Tour of Fuzhou to unite Taiwan and China next year

Cycling set to help international relations

As the fourth Tour of Fuzhou got underway with stage 1 being won in a bunch sprint by Italy’s Mattia Gavazzi in Ma Wei, Shen Jin Kang, the grand master of Chinese cycling known as “coach Shen” told Cyclingnews the event will be partly held in Taiwan as well as in the Fujian province in mainland China next year.

“We already had a plan to do it this year but for some reasons it’s been delayed,” Shen said.

“The city of Fuzhou is geographically close to Taiwan, people here and on the other side of the strait speak the same kind of Mandarin, so we see the race as a unique opportunity to unite the two territories with a single event. It takes less than three hours to bridge the two places by boat.”

Tour de Taiwan organizers Lee Kai-chih and May Wang visited the Tour of Fuzhou for the second time. “We’re more than happy to help this project,” said the experienced leaders of the Chinese Taipei Cycling Association.

Coach Shen is the man behind the successes of Chinese track cycling as well as Hong Kong’s. He built his reputation by making Wong Kam Po the first Asian to win a stage at Le Tour de Langkawi in 2000 prior to becoming the world champion for scratch racing in 2007, a performance repeated by his compatriot Kwok Ho Ting ahead of Elia Viviani. Kwok was forced to an early retirement due to back problems but Choi Ki Ho, another of Shen’s protégés from Hong Kong who won the very first Tour of Fuzhou in 2012, voluntarily quit the sport one year later despite being offered a neo pro contract by World Tour giants Orica-GreenEdge.

While bunch sprints are the daily bread of many flat pro races in China, Shen wants something different for the Tour of Fuzhou. “The city of Fuzhou is surrounded by mountains [like Mount Gu and Mount Qi but also Yunding where the finish of stage 2 is located at the end of a 15km climb] and Taiwan has even bigger climbs to offer with Alishan,” Shen explained.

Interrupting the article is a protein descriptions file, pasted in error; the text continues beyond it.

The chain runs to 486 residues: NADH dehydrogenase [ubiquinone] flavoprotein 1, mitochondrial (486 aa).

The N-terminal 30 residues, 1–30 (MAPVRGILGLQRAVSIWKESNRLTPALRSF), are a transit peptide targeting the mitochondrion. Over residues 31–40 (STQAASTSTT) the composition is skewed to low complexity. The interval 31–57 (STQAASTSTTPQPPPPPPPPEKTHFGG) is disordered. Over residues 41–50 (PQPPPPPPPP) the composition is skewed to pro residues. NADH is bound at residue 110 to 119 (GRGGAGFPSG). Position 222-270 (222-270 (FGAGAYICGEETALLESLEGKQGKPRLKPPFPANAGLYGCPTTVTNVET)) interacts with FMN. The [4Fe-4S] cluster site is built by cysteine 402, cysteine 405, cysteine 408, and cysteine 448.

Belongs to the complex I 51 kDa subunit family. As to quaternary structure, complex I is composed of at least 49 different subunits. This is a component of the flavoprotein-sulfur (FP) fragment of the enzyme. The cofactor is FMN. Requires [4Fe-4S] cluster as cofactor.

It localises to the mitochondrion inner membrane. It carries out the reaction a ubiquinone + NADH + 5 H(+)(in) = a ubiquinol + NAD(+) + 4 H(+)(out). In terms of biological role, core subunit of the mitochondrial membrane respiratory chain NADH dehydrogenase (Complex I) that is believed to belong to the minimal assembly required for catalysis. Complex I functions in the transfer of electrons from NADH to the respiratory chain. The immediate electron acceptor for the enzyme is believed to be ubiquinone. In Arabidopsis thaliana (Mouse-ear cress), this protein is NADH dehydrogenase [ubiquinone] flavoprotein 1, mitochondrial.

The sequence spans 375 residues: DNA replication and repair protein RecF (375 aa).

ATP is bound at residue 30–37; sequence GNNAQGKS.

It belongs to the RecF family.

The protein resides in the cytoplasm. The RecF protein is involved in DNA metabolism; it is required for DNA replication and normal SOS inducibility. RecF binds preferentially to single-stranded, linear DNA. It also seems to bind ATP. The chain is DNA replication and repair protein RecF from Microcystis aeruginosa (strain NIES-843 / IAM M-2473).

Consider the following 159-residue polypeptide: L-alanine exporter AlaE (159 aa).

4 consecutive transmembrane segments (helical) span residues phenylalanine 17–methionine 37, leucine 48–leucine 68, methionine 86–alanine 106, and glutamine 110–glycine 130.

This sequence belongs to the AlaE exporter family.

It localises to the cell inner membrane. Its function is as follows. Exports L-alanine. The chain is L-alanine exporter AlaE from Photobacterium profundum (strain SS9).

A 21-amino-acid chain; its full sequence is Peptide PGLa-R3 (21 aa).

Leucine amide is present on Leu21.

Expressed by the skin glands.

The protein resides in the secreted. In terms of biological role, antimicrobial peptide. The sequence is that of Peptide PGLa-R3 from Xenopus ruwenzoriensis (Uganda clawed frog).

“We’ll have to expand the race from three days now to five or seven. We’ll keep it in November because that’s a typhoon-free time in Taiwan. The goal is to upgrade to category 2.1 and later 2.HC but we’re not in a hurry. We want the riders from China, Taiwan, Hong Kong and Macau to develop together at the same rhythm and not be discouraged by competing against foreign cyclists who are too strong for them for now.”

Last week, Chinese president Xi Jinping and Taiwan’s president Ma Ying-jeou held the first face to face meeting between the leaders of the two parties since 1945. It took place in Singapore and it was reported as a friendly handshake to continue restoring the political ties between their respective territories. Relationships have been characterized by tensions and instability since the end of the Chinese Civil War and the Kuomintang led by Chiang Kai-Shek retreating from Nanjing to Taipei in 1949.
Relationships have smoothened since 2008. In cycling, China and Taiwan are already united in the WorldTour under the banner of Lampre-Merida with Xu Gang and Feng Chung Kai. Through the Tour of Fuzhou, Shen wants cycling to be the first sport to make the “One China” vision a reality.

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